News > Economy
$206B tobacco deal unveiled
November 16, 1998: 4:23 p.m. ET

Settlement curbs tobacco advertising, sets $1.5 billion anti-smoking campaign
graphic graphic
NEW YORK (CNNfn) - Cigarette makers and eight state attorneys general Monday unveiled a $206 billion settlement of state lawsuits that further limits tobacco advertising and includes a multimillion dollar fund aimed at reducing teen smoking.
     R.J. Reynolds, Philip Morris, Lorillard and Brown & Williamson over the weekend agreed to the proposal, under which they will fund a $1.5 billion anti-smoking campaign and open previously secret industry documents.
     In addition, the companies will shoulder increased restrictions on tobacco advertising, ending cigarette ads on billboards and public transportation, as well as on promotional gimmicks, such as hats and T-shirts. The deal bans the use of cartoon characters, such as the once-popular Joe Camel, in any tobacco advertising, though it will permit sports promotions of brand labels in retail stores.
     Finally, cigarette makers agreed to establish a $250 million foundation dedicated to reducing teen smoking.
     This agreement "won't end youth smoking in America," said Washington Attorney General Christine Gregoire. "But it is refreshing and an essential step forward." (304K WAV) or (304K AIFF)
     "This plan will get Big Tobacco off the backs of our kids," added New York Attorney General Dennis Vacco. (280K WAV) or (280K AIFF)
     The settlement protects the tobacco industry from lawsuits aimed at recovering state healthcare costs linked to treating smoking-related illnesses.
     "While we remain confident in our legal defense, we are prepared to accept this proposed agreement as a way to end this unique litigation and join in a common sense approach to addressing important tobacco issues," the tobacco companies said in a joint statement.
     The draft agreement was negotiated by the attorneys general of California, Colorado, New York, North Carolina, North Dakota, Oklahoma, Pennsylvania and Washington. It must still be endorsed by the other 38 states that have brought suits against the tobacco industry.
     If approved, the deal will settle those lawsuits now pending and allow the seven states that have not yet filed suit to recoup Medicaid expenses caused by smoking-related ailments.
     Four states - Florida, Minnesota, Mississippi and Texas - have already settled separately for a total of $40 billion.

Clinton praises deal

     Earlier, President Clinton applauded the agreement, calling it an "an important step forward," but a White House spokesman said it would not end the president's push for universal tobacco regulation.
     The spokesman said that in addition to renewing his calls for comprehensive cigarette legislation in 1999, Clinton will seek official tobacco regulatory powers for the Food and Drug Administration from the Supreme Court.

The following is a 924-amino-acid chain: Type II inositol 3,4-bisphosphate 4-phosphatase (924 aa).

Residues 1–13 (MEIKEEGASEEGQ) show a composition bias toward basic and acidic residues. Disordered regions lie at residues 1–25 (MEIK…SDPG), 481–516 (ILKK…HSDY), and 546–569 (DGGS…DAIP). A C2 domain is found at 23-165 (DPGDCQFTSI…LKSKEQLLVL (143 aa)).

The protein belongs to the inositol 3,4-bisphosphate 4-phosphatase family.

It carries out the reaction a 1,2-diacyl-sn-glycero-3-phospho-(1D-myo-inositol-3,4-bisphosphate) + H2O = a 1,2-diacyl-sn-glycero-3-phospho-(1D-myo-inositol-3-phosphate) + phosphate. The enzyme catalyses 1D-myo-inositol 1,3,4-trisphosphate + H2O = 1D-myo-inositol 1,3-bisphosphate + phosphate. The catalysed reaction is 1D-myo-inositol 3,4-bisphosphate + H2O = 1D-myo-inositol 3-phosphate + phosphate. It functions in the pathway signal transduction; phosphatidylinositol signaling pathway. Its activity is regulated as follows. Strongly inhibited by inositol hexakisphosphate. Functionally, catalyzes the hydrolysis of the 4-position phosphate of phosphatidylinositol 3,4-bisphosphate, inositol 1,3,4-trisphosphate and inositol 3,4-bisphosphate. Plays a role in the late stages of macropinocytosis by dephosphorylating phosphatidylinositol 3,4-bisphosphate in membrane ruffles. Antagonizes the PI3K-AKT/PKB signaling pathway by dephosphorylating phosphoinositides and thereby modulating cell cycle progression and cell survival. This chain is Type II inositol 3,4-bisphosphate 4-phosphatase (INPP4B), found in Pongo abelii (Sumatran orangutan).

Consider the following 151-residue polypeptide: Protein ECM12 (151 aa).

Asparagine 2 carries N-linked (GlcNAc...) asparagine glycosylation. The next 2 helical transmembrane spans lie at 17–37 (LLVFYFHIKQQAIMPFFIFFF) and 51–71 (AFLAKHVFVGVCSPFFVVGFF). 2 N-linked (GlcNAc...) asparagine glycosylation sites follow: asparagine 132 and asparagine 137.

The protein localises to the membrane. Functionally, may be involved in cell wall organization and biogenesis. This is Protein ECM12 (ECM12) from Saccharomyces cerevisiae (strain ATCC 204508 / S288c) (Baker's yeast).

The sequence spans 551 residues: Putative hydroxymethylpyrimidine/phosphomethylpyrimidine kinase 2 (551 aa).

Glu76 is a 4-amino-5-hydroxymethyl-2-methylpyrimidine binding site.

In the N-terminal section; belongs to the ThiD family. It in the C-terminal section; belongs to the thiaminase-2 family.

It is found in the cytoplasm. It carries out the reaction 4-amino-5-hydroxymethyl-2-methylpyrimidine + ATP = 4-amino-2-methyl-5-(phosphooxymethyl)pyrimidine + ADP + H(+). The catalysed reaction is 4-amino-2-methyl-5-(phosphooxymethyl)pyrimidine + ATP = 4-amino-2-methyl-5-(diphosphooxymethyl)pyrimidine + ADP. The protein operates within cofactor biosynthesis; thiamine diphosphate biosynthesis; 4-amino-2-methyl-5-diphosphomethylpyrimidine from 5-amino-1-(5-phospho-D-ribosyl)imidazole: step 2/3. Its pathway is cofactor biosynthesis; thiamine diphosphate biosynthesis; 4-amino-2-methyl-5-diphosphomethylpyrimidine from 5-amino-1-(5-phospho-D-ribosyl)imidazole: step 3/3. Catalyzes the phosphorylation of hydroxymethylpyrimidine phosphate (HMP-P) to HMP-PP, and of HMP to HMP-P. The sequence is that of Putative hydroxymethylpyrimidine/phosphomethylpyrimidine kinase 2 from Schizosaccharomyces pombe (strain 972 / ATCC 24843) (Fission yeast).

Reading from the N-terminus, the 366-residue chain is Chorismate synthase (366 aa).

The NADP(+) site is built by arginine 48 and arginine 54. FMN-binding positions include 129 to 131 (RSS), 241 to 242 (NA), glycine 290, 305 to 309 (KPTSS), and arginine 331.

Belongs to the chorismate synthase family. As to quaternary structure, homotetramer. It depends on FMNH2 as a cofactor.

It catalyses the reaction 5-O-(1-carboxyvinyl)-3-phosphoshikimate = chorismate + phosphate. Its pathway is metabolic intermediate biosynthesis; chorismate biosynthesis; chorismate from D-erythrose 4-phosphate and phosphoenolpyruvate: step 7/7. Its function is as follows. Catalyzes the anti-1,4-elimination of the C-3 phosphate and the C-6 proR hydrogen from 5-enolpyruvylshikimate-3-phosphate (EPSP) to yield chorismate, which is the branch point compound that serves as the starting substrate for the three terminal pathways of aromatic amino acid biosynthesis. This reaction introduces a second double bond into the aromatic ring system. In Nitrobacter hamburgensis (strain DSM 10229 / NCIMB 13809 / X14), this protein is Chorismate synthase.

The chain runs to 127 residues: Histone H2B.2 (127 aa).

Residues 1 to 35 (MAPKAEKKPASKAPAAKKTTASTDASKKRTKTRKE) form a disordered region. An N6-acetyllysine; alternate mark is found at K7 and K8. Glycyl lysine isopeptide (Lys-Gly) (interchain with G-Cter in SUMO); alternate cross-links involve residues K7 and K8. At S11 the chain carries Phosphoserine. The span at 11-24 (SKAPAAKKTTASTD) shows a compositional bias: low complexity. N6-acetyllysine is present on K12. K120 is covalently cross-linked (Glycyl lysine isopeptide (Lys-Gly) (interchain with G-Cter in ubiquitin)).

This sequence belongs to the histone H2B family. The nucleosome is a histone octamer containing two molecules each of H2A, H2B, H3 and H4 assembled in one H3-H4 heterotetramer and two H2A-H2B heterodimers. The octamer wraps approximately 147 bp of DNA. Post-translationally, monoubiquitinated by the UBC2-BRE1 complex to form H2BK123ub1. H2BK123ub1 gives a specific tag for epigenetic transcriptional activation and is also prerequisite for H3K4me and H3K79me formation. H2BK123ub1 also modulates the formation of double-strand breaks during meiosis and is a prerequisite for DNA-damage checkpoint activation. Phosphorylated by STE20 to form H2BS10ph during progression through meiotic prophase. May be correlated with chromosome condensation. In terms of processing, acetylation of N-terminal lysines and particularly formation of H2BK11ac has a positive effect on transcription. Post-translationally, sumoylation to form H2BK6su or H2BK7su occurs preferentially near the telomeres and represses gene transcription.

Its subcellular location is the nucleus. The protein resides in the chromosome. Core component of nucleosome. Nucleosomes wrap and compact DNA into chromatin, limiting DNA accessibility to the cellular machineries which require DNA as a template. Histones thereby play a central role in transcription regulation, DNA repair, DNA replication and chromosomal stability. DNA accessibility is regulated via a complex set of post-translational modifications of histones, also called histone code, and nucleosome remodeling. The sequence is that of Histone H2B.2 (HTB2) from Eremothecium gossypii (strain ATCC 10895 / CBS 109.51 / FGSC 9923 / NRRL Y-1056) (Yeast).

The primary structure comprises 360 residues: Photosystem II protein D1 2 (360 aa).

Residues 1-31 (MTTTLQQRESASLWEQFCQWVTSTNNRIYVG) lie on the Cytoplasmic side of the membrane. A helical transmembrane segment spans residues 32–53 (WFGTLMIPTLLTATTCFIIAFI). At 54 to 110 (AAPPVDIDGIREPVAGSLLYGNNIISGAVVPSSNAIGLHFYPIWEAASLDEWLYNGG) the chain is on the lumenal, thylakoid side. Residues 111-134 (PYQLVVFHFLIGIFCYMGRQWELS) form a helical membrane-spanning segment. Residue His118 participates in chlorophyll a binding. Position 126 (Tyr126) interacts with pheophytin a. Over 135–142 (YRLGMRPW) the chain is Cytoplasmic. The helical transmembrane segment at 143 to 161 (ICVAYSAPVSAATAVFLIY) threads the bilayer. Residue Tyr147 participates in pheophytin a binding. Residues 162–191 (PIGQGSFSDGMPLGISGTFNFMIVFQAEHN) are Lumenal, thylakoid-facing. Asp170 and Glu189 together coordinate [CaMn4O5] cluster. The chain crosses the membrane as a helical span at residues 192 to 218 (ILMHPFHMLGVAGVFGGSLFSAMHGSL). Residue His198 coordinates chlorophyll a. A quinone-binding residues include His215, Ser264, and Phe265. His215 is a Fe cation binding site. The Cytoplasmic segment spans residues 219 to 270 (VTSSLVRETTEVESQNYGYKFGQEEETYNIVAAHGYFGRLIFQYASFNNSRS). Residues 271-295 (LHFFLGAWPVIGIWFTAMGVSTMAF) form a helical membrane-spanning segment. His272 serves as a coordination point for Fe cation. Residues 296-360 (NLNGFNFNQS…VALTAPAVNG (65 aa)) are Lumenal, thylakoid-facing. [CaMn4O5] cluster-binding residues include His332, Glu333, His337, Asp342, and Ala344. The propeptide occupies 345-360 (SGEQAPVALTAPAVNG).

An earlier $368 billion national settlement proposal would have granted that power to the FDA, but that agreement fell apart in Congress last summer, when politicians added restrictions and tried to get tobacco companies to pay as much as $516 billion.

Analysts upbeat

     Negotiators from both sides plan to meet Friday, when state attorneys general must decide whether or not to sign the agreement.
     Kim Wallace, political analyst at Lehman Brothers, said the states would likely sign onto the deal.
     "My expectation is that significant numbers if not most of them will move to accept the deal, largely because it is money on the table," he noted.
     He also considered the agreement very good news for the tobacco industry.
     "Litigation is the No. 1 risk to the industry," he said. "This reduces a great deal of potential litigation."
     Martin Feldman, a tobacco analyst for Salomon Smith Barney, agreed and said the deal could be good news for tobacco stocks.
     "If a settlement can be achieved… valuations would be expected to improve quite substantially," Feldman said. "I could see Philip Morris perhaps getting to around $70, but that's a big 'if.'"
     Feldman also said the proposal could boost cigarette prices.
     "It's the consumer who's going to pay for this deal," Feldman said. "Cigarette prices are going sky-high." The analyst predicts prices could reach $3 a pack in the next four years.
     All parties involved will release a formal announcement on Nov. 23.
     Shares of Philip Morris (MO) closed down 3/4 at 53-5/16 , while RJR Nabisco Holding Co. stock (RN) lost 5/16 to 30-5/16. Loews Corp. (LTR), parent company of Lorillard, shed 7/16 to 99-5/8. Back to top


States, tobacco reach deal - Nov. 13, 1998

Tax on packs of cigs going up - Nov. 11, 1998


National Association of Attorneys General

The Tobacco Resolution

Note: Pages will open in a new browser window
External sites are not endorsed by CNNmoney